Note, the upper limit pressure PUL and the upper limit temperature TUL are suitably set in view of the characteristics of the used shape memory resins.

Accordingly, by suitably selecting a heating temperature and a compacting pressure, which should be exerted on the image-forming sheet 10, it is possible to selectively squash and compact the cyan, magenta and yellow microcapsules 12C, 12M and 12Y.

For example, if the selected heating temperature and compacting pressure fall within a hatched cyan area C (FIG. 5), defined by a temperature range between the glass-transition temperatures T1 and T2 and by a pressure range between the critical compacting pressure P3 and the upper limit pressure PUL, only the cyan microcapsules 12C are elastically squashed and compacted. Thus, as shown in FIG. 6, in the squashed and compacted cyan microcapsule 12C, the outer cracks or fissures 20C completely pass through the microcapsule shell wall, i.e. the outer cracks or fissures 20C become through-hole fissures, so that the liquid cyan dye seeps from the cyan microcapsule 12C through the opened outer cracks or fissures 20C. Namely, the seepage of the liquid cyan dye from the squashed and compacted cyan microcapsule 12C can be performed without any complete breakage of the microcapsule 12C. This feature is significant, because it is possible to adjust an amount of the seepage of the liquid cyan dye by regulating a temperature to be applied to the microcapsule 12C within the range between the glass-transition temperatures T1 and T2, i.e. by regulating a thermal expansion of the liquid cyan dye encapsulated in the microcapsule shell wall, under the compacting pressure that lies between the critical compacting pressure P3 and the upper limit pressure PUL (FIG. 5).

Of course, the same is true for the microcapsule 12M and the microcapsule 12Y. Namely, by regulating a temperature, to be applied to the magenta microcapsule 12M, within a hatched magenta area M (FIG. 5), defined by a temperature range between the glass-transition temperatures T2 and T3 and by a pressure range between the critical compacting pressures P2 and P3, it is possible to adjust an amount of seepage of the liquid magenta dye from the squashed and compacted magenta microcapsule 12M. Also, by regulating a temperature, to be applied to the yellow microcapsule 12Y, within a hatched yellow area Y (FIG. 5), defined by a temperature range between the glass-transition temperatures T3 and TUL and by a pressure range between the critical compacting pressures P1 and P2, it is possible to adjust an amount of seepage of the liquid yellow dye from the squashed and compacted yellow microcapsule 12Y. Thus, the microcapsules exhibit temperature/pressure characteristics such that when said microcapsules are squashed and compacted under different combined predetermined pressure and predetermined temperature conditions, e.g., under different set combined pressure and temperature conditions, seepage of the dyes from the squashed and compacted microcapsules is obtained by said set combined pressure and temperature conditions.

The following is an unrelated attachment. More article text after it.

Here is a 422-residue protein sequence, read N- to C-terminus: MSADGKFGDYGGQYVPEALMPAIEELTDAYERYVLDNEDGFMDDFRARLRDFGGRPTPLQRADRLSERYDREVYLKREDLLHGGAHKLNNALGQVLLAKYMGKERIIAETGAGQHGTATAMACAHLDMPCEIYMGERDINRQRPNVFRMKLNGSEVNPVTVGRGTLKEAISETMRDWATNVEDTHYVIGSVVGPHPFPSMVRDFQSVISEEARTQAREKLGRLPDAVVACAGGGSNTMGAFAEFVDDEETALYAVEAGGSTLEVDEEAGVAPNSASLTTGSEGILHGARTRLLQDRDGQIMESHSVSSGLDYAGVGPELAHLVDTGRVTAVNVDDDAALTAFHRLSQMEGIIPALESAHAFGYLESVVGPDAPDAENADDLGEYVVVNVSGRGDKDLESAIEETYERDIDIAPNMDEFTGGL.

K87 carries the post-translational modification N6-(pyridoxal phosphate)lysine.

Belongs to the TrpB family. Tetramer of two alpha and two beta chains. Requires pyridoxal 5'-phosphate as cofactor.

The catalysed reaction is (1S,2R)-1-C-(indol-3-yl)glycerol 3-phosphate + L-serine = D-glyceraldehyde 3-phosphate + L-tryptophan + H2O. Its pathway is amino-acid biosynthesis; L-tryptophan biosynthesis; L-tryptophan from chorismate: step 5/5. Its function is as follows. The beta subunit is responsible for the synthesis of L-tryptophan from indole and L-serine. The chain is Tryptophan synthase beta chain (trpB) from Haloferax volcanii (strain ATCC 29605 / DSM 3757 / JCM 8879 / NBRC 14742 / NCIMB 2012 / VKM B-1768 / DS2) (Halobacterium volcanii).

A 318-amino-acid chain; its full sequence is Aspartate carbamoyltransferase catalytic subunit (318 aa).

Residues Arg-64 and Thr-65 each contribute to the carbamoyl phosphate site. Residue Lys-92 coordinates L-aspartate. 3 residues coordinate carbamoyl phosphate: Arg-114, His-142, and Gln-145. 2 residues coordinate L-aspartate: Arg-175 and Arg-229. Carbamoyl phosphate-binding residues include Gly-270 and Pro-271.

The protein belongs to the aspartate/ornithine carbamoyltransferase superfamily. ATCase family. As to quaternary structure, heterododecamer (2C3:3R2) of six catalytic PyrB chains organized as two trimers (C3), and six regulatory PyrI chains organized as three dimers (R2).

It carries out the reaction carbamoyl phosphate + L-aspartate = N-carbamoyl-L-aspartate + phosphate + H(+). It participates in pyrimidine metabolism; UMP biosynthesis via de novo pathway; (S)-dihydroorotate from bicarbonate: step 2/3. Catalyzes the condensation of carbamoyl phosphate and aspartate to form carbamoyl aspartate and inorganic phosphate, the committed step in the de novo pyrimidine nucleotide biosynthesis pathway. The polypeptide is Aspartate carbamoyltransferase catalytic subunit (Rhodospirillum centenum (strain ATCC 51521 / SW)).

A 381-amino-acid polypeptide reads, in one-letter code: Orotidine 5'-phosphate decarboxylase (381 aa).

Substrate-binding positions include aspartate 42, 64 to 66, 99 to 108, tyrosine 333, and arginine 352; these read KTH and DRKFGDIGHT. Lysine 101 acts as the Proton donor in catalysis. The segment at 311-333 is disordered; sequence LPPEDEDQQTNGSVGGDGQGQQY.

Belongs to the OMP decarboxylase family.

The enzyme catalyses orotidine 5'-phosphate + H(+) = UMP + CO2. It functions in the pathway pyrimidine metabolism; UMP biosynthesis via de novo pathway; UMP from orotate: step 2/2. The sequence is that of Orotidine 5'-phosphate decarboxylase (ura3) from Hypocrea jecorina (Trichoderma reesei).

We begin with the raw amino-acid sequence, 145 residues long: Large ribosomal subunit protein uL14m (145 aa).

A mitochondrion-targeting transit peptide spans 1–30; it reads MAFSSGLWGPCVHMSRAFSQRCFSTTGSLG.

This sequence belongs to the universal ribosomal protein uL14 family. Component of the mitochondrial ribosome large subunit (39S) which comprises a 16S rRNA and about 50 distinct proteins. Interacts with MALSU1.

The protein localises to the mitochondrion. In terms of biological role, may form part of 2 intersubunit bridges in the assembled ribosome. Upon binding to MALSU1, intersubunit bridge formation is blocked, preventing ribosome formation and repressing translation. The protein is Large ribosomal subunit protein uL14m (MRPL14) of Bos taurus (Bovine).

When a liquid dye is encapsulated, it is possible to utilize a well-known coacervation method to produce each of the types of microcapsules 12C, 12M and 12Y, having no outer fissures (20C, 20M, 20Y). Also, a polymerization method, such as interfacial polymerization, in-situ polymerization or the like, may be utilized for the production of the microcapsules 12C, 12M and 12Y. In either case, the microcapsules 12C, 12M and 12Y may have an average diameter of several microns, for example, 5 μm to 10 μm.

The produced microcapsules (12C, 12M, 12Y), having no outer fissures (20C, 20M, 20Y), may be cracked and fissured by a first embodiment of a fissuring process, as shown in FIGS. 7 and 8. In particular, each of the microcapsules (12C, 12M, 12Y) is irradiated with high frequency electromagnetic waves W, such as microwaves, as shown in FIG. 7, and the liquid dye, encapsulated in the microcapsule shell wall, is abruptly heated. Accordingly, the liquid dye thermally expands in an instant so that an inner pressure Pin of the microcapsule shell wall is abruptly and drastically increased. Thus, as shown in FIG. 8, the microcapsule shell wall is subjected to inner tensile forces f1 and outer tensile forces f2, with the outer tensile forces f2 being larger than the inner tensile forces f1, and thus an outer fissure 20 is generated at a weakened location on the outer surface of the microcapsule shell wall. Of course, the irradiation of the microcapsule with the microwaves is regulated such that the outer fissure 20 does not completely pass through the microcapsule shell wall. In short, according to this first embodiment of the fissuring process, it is possible to obtain the microcapsules (12C, 12M, 12Y), having the outer fissures (20C, 20M, 20Y), as shown in FIGS. 3 and 4.